Author Topic: Chris Fifield's new book...  (Read 10387 times)

eschiss1

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Re: Chris Fifield's new book...
« Reply #75 on: Wednesday 27 January 2016, 03:21 »
Leaving out Austrian symphonists who wrote symphonies between 1830 and 1876 leaves out a few, though...

(Austrian composer Gottfried Preyer's first symphony in D minor, published 1839, does get a footnoted mention, as a subject of an anonymous (assumed by Fifield to be by Schumann) negative article in NZM (Fifield, p.6.))
"A cat, as I keep on saying, is also a cat for a' that..." - from Natsume Sōseki's Wagahai wa Neko de Aru (I Am a Cat, part 2 chapter 1)

Alan Howe

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Re: Chris Fifield's new book...
« Reply #76 on: Wednesday 27 January 2016, 09:34 »
While Emilie Mayer might have been worth a mention, so might many, many others. It's a question of where one stops, otherwise a book like this becomes more like a list. It may also have been my fault as I omitted to include Mayer when informing Chris about available recordings...

dwshadle

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Re: Chris Fifield's new book...
« Reply #77 on: Wednesday 27 January 2016, 18:02 »
(Random fact side bar: the composer/critic Richard Storrs Willis, who wrote the tune for "It Came Upon the Midnight Clear," studied with Schnyder von Wartensee.)

Wieland

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Re: Chris Fifield's new book...
« Reply #78 on: Tuesday 16 August 2016, 21:13 »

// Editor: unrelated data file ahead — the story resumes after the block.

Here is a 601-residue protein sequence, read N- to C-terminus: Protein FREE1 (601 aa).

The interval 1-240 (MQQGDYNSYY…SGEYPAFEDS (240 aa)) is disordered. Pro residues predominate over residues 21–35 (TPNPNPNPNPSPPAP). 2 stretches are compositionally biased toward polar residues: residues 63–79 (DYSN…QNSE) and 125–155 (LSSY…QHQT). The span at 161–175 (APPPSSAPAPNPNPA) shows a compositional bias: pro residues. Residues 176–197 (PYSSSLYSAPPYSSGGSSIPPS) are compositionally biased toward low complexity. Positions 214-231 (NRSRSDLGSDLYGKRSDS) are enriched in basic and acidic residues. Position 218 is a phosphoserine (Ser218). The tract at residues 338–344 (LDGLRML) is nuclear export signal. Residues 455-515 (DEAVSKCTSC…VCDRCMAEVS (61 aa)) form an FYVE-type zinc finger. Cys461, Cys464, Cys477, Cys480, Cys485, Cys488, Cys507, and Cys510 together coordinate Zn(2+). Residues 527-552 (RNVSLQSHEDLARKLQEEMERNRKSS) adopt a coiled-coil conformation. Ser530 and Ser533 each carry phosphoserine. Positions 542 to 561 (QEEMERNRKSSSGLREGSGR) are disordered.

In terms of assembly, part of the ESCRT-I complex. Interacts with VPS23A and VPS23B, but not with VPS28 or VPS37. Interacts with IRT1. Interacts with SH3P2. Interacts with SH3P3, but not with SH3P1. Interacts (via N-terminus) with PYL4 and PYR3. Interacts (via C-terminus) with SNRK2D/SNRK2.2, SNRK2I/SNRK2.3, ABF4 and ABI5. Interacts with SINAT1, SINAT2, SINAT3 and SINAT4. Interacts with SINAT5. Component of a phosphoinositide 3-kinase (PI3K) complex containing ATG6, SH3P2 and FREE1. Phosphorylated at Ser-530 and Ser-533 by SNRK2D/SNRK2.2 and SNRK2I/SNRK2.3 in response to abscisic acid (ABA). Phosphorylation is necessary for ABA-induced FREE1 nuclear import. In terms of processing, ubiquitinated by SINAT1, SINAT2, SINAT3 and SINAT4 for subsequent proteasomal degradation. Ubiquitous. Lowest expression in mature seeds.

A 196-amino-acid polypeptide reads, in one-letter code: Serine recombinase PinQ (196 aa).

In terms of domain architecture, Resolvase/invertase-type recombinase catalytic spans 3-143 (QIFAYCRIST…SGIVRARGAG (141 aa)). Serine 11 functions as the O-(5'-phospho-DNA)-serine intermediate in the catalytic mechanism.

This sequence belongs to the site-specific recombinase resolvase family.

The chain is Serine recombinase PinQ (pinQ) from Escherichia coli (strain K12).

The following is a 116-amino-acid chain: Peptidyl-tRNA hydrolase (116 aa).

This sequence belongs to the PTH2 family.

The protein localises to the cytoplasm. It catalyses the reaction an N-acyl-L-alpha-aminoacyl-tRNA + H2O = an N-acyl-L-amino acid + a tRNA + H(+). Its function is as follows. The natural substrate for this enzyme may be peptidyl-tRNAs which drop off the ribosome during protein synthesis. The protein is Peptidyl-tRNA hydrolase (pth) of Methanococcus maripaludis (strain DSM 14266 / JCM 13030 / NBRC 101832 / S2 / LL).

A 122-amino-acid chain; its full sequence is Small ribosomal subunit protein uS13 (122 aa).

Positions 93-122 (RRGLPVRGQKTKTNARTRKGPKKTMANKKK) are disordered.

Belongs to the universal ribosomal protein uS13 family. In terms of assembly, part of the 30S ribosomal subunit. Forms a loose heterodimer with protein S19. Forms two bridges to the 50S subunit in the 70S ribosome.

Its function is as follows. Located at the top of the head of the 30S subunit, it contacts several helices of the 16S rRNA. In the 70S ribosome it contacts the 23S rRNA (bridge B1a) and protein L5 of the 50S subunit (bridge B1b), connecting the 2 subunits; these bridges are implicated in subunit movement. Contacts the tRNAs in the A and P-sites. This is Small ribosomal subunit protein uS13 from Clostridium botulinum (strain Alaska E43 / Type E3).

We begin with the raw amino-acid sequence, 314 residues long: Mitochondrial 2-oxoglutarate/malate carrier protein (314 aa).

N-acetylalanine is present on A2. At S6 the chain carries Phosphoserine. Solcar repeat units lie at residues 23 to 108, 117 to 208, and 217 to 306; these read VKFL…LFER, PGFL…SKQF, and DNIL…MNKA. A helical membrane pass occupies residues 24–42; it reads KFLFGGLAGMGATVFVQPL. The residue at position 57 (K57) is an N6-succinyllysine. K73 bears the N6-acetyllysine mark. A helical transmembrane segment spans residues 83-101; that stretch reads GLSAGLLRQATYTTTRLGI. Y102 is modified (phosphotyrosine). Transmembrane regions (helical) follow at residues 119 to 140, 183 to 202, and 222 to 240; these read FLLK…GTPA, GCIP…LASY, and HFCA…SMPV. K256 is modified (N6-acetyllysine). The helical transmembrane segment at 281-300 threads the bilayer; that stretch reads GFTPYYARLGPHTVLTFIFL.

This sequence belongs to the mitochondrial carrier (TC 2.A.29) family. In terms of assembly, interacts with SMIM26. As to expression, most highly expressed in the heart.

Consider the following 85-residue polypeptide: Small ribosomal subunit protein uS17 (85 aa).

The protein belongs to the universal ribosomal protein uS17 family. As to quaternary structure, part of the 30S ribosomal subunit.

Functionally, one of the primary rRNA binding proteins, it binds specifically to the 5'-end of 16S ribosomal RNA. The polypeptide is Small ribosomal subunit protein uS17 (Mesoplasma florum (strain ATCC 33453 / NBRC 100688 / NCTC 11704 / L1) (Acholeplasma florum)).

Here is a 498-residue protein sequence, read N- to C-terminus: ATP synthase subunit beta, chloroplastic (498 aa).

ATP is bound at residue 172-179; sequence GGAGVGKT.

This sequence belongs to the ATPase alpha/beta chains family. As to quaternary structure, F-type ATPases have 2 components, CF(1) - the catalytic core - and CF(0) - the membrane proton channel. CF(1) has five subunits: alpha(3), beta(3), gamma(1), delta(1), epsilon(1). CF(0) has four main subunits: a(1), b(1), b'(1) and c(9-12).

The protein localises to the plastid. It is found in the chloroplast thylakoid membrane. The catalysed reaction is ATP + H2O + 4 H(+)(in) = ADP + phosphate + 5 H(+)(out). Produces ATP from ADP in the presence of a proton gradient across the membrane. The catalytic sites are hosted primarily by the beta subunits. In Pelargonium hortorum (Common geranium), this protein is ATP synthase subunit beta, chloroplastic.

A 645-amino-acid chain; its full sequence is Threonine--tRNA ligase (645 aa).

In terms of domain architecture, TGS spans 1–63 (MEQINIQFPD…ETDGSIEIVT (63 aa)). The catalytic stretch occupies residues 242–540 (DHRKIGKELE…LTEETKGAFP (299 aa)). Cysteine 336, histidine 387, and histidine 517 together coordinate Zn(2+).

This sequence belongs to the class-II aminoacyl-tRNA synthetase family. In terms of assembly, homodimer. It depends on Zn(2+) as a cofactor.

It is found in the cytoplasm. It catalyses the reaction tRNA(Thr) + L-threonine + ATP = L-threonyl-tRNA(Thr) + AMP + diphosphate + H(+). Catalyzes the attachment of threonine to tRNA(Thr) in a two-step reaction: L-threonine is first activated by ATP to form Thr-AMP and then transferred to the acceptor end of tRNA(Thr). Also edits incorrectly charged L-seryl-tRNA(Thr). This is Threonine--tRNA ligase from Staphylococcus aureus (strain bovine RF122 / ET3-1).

I received today my copy of Fifield's book and after having read 1 1/2 chapters I know that this is the book I was looking for for a long time. So thanks for bringing this book to my attention. I have just dug out my copy of Dahlhaus Music history of the 19th century which I never fully read and now I know why. There are way too many names missing in that book. And yes, it will require a lot of listening time to follow (as far as possible) all what Fifield wrote. In preparation of my vacation, I am currently loading many symphonies onto my ipod to take along with the book. ;D

Alan Howe

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Re: Chris Fifield's new book...
« Reply #79 on: Tuesday 16 August 2016, 22:20 »
Frankly, I doubt whether Dahlhaus knew as much as we know now. Knowledge of the repertoire has increased hugely in the post-Dahlhaus era (he died in 1989), so his thesis is fatally out of date. Fifield is the new standard - and, if programme or 'characteristic' symphonies were included and the range expanded to encompass composers in the wider Austro-German tradition, the picture would be even fuller.

hyperdanny

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Re: Chris Fifield's new book...
« Reply #80 on: Wednesday 25 October 2017, 12:00 »
I would just like to thank mr.Fifield for his books..I have owned the Bruch one for a couple years, and the "German symphonies" for a year or so, and they are invaluable to me.
Even if I cannot appreciate them in their totality (I don't read music, so I don't "get" the musical examples) they are so wonderfully written,  and they have added immeasurably to my appreciation of the UCs.
Only side-effect is exponentially increased expenditure on cd's , sometimes rare or out-of-print, but that's ok.

christopherfifield

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Re: Chris Fifield's new book...
« Reply #81 on: Tuesday 16 January 2018, 23:01 »
I am most grateful for the positive responses which my book 'The German Symphony between Beethoven and Brahms' has elicited from members. My only regret is that the book is so expensive but I suspect the number of music examples is the reason, while the publishers probably target libraries rather than individual purchasers is another.  My best wishes for a happy and healthy 2018 go out to you all.

Mark Thomas

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Re: Chris Fifield's new book...
« Reply #82 on: Wednesday 17 January 2018, 08:05 »
Thanks. Your book is superb, a great and very informative read. Thoroughly recommended to anyone interested in the Unsung of the 19th century.